How To: DIY Wood Panel Printables Framing.

Saturday, January 5, 2019

star wars printables framing wood panel furniture tacks
This was a fun project, I had a great time with this.

Probably because it was a Christmas gift for my sweetest-can-be hot stuff babe.  (Was that too much?)  Hence a huge gap of time between pulling this one together and then sharing it with you -- there weren't ain't no way I was gonna spoil this surprise ahead of time!

Back a couple months while lolly-gaggle scrolling through Instagram one fine evening, I ran across The Navage Patch, announcing that they had Star Wars printables available on their site.


Now.  If you know Mike, he, he is a Star Wars fa-natic.  Fanatic.

And I mean, he's got it bad.

Like super bad.

No not like Superbad the movie, like Super Fan.  No not the Super Fans, though go Bears!

There is not enough Star Wars in the world for him. If he could move to uh, pick a planet Becky....(yes I had to look this up) uh, the forest moon of Endor (maybe?), he would.  I mean, Ewoks are cute.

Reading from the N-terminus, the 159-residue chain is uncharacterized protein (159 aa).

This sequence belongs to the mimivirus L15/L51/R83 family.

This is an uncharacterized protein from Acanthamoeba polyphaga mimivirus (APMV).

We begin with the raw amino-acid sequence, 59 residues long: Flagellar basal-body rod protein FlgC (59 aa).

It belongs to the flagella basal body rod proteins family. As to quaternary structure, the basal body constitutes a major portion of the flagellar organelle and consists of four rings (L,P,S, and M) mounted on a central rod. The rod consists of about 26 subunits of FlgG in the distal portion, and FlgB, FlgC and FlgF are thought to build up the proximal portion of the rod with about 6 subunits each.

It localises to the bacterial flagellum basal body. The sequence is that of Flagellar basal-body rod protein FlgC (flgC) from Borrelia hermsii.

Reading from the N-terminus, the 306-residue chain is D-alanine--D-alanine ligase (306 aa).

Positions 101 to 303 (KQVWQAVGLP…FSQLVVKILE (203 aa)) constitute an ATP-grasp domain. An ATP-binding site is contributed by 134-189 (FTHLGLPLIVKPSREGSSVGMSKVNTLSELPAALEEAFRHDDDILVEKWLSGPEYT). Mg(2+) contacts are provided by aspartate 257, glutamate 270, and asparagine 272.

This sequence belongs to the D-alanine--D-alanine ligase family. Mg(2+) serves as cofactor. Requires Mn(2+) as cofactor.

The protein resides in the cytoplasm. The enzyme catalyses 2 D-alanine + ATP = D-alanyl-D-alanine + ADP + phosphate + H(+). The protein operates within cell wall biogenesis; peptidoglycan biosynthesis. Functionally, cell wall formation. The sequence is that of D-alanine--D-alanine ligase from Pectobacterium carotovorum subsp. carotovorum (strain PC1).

Like he's in another room with his phone, I can hear some sort of geeky audio where they're discussing the in's and out's, the intricate details of oh gosh, I could not even tell you what, but it's highly detailed about some storyline thingie.

He's read every Star Wars book out there (did not know there were bajillions of them).  He wants lightsaber sconces.*  He regularly listens to the movie soundtracks in the car or around the house.  He has a Death Star waffle iron* (oh crap there are other types, oh sh*t don't tell him).

I think you get the gist.

So when I saw these printables, I joined up on their newsletter and downloaded me each and every Star Wars one there was.  If you're not a fan, no worries, they've got plenty of others to choose from if you're interested.

Now, I'm not a printables gal, especially ones with words or phrases and most especially calligraphy'ed ones, but these were different, ones that he'd love but also wouldn't break my bank account as a gift.